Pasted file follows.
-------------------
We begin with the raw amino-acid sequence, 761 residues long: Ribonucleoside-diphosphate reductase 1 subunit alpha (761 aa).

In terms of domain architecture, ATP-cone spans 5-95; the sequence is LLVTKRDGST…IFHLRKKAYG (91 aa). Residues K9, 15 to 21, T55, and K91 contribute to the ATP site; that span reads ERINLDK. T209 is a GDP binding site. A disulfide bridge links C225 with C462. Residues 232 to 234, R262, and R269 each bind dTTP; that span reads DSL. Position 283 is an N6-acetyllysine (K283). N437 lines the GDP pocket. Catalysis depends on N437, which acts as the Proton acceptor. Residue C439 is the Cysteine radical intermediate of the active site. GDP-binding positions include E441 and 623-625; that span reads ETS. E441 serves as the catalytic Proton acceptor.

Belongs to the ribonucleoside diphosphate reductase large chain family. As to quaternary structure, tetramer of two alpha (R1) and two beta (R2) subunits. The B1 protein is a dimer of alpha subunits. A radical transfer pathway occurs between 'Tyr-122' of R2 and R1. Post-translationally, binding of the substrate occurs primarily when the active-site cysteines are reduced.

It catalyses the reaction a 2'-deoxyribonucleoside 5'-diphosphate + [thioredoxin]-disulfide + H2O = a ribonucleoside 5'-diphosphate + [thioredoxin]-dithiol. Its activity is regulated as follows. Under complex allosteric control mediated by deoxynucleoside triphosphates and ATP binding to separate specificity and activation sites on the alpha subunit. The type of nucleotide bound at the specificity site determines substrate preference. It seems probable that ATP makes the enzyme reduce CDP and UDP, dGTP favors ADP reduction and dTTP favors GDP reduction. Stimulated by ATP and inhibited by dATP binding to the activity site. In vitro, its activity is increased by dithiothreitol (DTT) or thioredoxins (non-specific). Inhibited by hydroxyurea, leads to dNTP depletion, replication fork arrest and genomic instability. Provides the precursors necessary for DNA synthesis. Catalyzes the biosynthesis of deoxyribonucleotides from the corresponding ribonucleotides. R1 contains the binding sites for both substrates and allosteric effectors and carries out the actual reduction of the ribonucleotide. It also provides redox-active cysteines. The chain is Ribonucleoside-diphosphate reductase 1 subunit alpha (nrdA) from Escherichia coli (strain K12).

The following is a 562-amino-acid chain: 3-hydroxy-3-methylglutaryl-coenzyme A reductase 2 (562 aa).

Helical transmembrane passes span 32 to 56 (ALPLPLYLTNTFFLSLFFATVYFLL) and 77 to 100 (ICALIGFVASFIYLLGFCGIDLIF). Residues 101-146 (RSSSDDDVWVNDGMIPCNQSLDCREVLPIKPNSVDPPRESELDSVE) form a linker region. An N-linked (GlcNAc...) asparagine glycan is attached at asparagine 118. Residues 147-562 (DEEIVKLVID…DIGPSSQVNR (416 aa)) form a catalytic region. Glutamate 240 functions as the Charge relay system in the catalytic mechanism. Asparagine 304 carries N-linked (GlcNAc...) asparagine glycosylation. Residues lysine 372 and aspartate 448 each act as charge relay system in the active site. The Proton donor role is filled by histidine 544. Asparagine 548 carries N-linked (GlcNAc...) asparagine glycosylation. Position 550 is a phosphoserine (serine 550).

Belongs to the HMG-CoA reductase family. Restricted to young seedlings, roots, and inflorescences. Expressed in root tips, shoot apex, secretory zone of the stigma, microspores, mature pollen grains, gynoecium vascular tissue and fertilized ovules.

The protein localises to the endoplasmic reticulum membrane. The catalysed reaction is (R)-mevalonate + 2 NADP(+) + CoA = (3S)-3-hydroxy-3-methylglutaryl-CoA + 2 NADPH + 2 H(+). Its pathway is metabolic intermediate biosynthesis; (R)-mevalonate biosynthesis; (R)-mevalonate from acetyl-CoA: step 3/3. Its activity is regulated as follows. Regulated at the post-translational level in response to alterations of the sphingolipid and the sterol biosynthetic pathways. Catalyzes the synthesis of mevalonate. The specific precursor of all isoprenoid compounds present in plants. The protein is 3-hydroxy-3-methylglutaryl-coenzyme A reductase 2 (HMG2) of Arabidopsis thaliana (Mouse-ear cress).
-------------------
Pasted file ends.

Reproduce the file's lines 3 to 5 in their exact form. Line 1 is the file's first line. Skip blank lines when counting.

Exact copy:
Belongs to the ribonucleoside diphosphate reductase large chain family. As to quaternary structure, tetramer of two alpha (R1) and two beta (R2) subunits. The B1 protein is a dimer of alpha subunits. A radical transfer pathway occurs between 'Tyr-122' of R2 and R1. Post-translationally, binding of the substrate occurs primarily when the active-site cysteines are reduced.

It catalyses the reaction a 2'-deoxyribonucleoside 5'-diphosphate + [thioredoxin]-disulfide + H2O = a ribonucleoside 5'-diphosphate + [thioredoxin]-dithiol. Its activity is regulated as follows. Under complex allosteric control mediated by deoxynucleoside triphosphates and ATP binding to separate specificity and activation sites on the alpha subunit. The type of nucleotide bound at the specificity site determines substrate preference. It seems probable that ATP makes the enzyme reduce CDP and UDP, dGTP favors ADP reduction and dTTP favors GDP reduction. Stimulated by ATP and inhibited by dATP binding to the activity site. In vitro, its activity is increased by dithiothreitol (DTT) or thioredoxins (non-specific). Inhibited by hydroxyurea, leads to dNTP depletion, replication fork arrest and genomic instability. Provides the precursors necessary for DNA synthesis. Catalyzes the biosynthesis of deoxyribonucleotides from the corresponding ribonucleotides. R1 contains the binding sites for both substrates and allosteric effectors and carries out the actual reduction of the ribonucleotide. It also provides redox-active cysteines. The chain is Ribonucleoside-diphosphate reductase 1 subunit alpha (nrdA) from Escherichia coli (strain K12).

The following is a 562-amino-acid chain: 3-hydroxy-3-methylglutaryl-coenzyme A reductase 2 (562 aa).